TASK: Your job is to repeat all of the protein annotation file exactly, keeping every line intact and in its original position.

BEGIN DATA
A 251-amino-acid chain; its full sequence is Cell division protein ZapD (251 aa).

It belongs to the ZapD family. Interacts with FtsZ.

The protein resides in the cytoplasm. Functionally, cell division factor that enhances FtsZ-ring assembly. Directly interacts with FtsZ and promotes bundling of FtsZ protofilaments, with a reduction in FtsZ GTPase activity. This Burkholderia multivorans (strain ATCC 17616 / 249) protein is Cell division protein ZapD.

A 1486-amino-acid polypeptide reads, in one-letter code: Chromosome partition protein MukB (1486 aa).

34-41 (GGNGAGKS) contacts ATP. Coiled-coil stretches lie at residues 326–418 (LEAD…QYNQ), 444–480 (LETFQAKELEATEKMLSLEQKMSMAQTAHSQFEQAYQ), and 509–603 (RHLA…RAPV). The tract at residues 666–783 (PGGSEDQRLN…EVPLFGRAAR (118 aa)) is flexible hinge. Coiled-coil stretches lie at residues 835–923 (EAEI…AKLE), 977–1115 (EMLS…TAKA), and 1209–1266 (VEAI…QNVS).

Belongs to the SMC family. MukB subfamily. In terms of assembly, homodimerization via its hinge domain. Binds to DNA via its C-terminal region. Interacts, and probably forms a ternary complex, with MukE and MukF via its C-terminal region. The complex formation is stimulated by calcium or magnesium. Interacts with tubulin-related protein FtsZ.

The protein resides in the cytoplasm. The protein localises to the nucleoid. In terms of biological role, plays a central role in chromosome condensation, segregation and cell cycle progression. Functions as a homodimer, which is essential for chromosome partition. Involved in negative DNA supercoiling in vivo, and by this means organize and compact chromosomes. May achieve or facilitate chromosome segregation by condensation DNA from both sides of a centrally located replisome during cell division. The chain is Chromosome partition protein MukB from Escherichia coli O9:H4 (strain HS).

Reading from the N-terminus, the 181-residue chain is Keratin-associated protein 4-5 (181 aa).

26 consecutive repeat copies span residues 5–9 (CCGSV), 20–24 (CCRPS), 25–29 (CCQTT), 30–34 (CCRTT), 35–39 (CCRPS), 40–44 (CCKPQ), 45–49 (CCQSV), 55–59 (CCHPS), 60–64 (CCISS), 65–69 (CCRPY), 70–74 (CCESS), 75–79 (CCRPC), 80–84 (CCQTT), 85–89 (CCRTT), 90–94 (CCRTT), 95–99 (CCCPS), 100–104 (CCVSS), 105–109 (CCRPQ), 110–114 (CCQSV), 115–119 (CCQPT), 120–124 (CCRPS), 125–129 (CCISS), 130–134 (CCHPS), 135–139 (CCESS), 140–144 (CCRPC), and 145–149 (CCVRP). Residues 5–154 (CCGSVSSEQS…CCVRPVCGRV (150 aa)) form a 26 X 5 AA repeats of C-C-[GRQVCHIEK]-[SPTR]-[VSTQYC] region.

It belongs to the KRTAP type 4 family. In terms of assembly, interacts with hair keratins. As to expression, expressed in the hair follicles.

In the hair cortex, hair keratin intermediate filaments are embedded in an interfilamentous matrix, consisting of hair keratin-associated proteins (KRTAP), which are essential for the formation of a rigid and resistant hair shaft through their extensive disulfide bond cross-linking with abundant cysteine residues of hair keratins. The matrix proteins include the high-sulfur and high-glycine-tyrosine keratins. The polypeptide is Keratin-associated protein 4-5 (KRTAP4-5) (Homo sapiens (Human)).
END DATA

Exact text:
A 251-amino-acid chain; its full sequence is Cell division protein ZapD (251 aa).

It belongs to the ZapD family. Interacts with FtsZ.

The protein resides in the cytoplasm. Functionally, cell division factor that enhances FtsZ-ring assembly. Directly interacts with FtsZ and promotes bundling of FtsZ protofilaments, with a reduction in FtsZ GTPase activity. This Burkholderia multivorans (strain ATCC 17616 / 249) protein is Cell division protein ZapD.

A 1486-amino-acid polypeptide reads, in one-letter code: Chromosome partition protein MukB (1486 aa).

34-41 (GGNGAGKS) contacts ATP. Coiled-coil stretches lie at residues 326–418 (LEAD…QYNQ), 444–480 (LETFQAKELEATEKMLSLEQKMSMAQTAHSQFEQAYQ), and 509–603 (RHLA…RAPV). The tract at residues 666–783 (PGGSEDQRLN…EVPLFGRAAR (118 aa)) is flexible hinge. Coiled-coil stretches lie at residues 835–923 (EAEI…AKLE), 977–1115 (EMLS…TAKA), and 1209–1266 (VEAI…QNVS).

Belongs to the SMC family. MukB subfamily. In terms of assembly, homodimerization via its hinge domain. Binds to DNA via its C-terminal region. Interacts, and probably forms a ternary complex, with MukE and MukF via its C-terminal region. The complex formation is stimulated by calcium or magnesium. Interacts with tubulin-related protein FtsZ.

The protein resides in the cytoplasm. The protein localises to the nucleoid. In terms of biological role, plays a central role in chromosome condensation, segregation and cell cycle progression. Functions as a homodimer, which is essential for chromosome partition. Involved in negative DNA supercoiling in vivo, and by this means organize and compact chromosomes. May achieve or facilitate chromosome segregation by condensation DNA from both sides of a centrally located replisome during cell division. The chain is Chromosome partition protein MukB from Escherichia coli O9:H4 (strain HS).

Reading from the N-terminus, the 181-residue chain is Keratin-associated protein 4-5 (181 aa).

26 consecutive repeat copies span residues 5–9 (CCGSV), 20–24 (CCRPS), 25–29 (CCQTT), 30–34 (CCRTT), 35–39 (CCRPS), 40–44 (CCKPQ), 45–49 (CCQSV), 55–59 (CCHPS), 60–64 (CCISS), 65–69 (CCRPY), 70–74 (CCESS), 75–79 (CCRPC), 80–84 (CCQTT), 85–89 (CCRTT), 90–94 (CCRTT), 95–99 (CCCPS), 100–104 (CCVSS), 105–109 (CCRPQ), 110–114 (CCQSV), 115–119 (CCQPT), 120–124 (CCRPS), 125–129 (CCISS), 130–134 (CCHPS), 135–139 (CCESS), 140–144 (CCRPC), and 145–149 (CCVRP). Residues 5–154 (CCGSVSSEQS…CCVRPVCGRV (150 aa)) form a 26 X 5 AA repeats of C-C-[GRQVCHIEK]-[SPTR]-[VSTQYC] region.

It belongs to the KRTAP type 4 family. In terms of assembly, interacts with hair keratins. As to expression, expressed in the hair follicles.

In the hair cortex, hair keratin intermediate filaments are embedded in an interfilamentous matrix, consisting of hair keratin-associated proteins (KRTAP), which are essential for the formation of a rigid and resistant hair shaft through their extensive disulfide bond cross-linking with abundant cysteine residues of hair keratins. The matrix proteins include the high-sulfur and high-glycine-tyrosine keratins. The polypeptide is Keratin-associated protein 4-5 (KRTAP4-5) (Homo sapiens (Human)).